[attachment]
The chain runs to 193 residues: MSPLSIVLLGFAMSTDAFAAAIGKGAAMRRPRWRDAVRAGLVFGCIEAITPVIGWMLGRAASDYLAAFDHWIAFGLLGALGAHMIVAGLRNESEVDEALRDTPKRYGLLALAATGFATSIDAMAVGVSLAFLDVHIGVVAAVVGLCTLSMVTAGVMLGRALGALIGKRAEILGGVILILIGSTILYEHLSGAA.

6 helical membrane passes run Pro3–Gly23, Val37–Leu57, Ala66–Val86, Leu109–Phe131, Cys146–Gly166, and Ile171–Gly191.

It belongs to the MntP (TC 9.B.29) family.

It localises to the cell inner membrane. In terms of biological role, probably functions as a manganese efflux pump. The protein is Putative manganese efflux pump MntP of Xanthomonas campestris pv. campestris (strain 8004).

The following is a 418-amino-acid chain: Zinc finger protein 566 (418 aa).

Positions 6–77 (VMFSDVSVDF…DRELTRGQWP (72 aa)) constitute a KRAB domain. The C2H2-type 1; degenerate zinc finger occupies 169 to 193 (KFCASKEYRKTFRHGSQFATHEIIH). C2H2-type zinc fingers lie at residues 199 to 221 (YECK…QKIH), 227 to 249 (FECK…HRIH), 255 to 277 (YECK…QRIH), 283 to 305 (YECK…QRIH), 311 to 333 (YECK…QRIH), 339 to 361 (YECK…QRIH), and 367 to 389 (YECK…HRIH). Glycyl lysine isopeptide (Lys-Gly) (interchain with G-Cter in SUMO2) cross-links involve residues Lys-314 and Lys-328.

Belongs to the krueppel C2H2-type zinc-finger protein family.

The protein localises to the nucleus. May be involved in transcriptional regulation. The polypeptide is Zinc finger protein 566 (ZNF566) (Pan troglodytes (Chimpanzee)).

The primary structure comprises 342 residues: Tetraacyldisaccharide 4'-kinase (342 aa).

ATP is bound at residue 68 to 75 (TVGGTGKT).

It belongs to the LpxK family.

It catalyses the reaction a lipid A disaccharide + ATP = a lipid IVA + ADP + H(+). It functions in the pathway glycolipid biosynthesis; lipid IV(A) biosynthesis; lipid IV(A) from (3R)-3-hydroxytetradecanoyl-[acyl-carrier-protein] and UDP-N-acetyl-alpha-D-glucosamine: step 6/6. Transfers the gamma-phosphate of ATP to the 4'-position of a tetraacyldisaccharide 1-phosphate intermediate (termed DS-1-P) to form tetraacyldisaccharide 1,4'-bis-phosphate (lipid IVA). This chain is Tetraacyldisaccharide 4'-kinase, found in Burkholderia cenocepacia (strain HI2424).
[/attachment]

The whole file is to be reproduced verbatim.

The chain runs to 193 residues: MSPLSIVLLGFAMSTDAFAAAIGKGAAMRRPRWRDAVRAGLVFGCIEAITPVIGWMLGRAASDYLAAFDHWIAFGLLGALGAHMIVAGLRNESEVDEALRDTPKRYGLLALAATGFATSIDAMAVGVSLAFLDVHIGVVAAVVGLCTLSMVTAGVMLGRALGALIGKRAEILGGVILILIGSTILYEHLSGAA.

6 helical membrane passes run Pro3–Gly23, Val37–Leu57, Ala66–Val86, Leu109–Phe131, Cys146–Gly166, and Ile171–Gly191.

It belongs to the MntP (TC 9.B.29) family.

It localises to the cell inner membrane. In terms of biological role, probably functions as a manganese efflux pump. The protein is Putative manganese efflux pump MntP of Xanthomonas campestris pv. campestris (strain 8004).

The following is a 418-amino-acid chain: Zinc finger protein 566 (418 aa).

Positions 6–77 (VMFSDVSVDF…DRELTRGQWP (72 aa)) constitute a KRAB domain. The C2H2-type 1; degenerate zinc finger occupies 169 to 193 (KFCASKEYRKTFRHGSQFATHEIIH). C2H2-type zinc fingers lie at residues 199 to 221 (YECK…QKIH), 227 to 249 (FECK…HRIH), 255 to 277 (YECK…QRIH), 283 to 305 (YECK…QRIH), 311 to 333 (YECK…QRIH), 339 to 361 (YECK…QRIH), and 367 to 389 (YECK…HRIH). Glycyl lysine isopeptide (Lys-Gly) (interchain with G-Cter in SUMO2) cross-links involve residues Lys-314 and Lys-328.

Belongs to the krueppel C2H2-type zinc-finger protein family.

The protein localises to the nucleus. May be involved in transcriptional regulation. The polypeptide is Zinc finger protein 566 (ZNF566) (Pan troglodytes (Chimpanzee)).

The primary structure comprises 342 residues: Tetraacyldisaccharide 4'-kinase (342 aa).

ATP is bound at residue 68 to 75 (TVGGTGKT).

It belongs to the LpxK family.

It catalyses the reaction a lipid A disaccharide + ATP = a lipid IVA + ADP + H(+). It functions in the pathway glycolipid biosynthesis; lipid IV(A) biosynthesis; lipid IV(A) from (3R)-3-hydroxytetradecanoyl-[acyl-carrier-protein] and UDP-N-acetyl-alpha-D-glucosamine: step 6/6. Transfers the gamma-phosphate of ATP to the 4'-position of a tetraacyldisaccharide 1-phosphate intermediate (termed DS-1-P) to form tetraacyldisaccharide 1,4'-bis-phosphate (lipid IVA). This chain is Tetraacyldisaccharide 4'-kinase, found in Burkholderia cenocepacia (strain HI2424).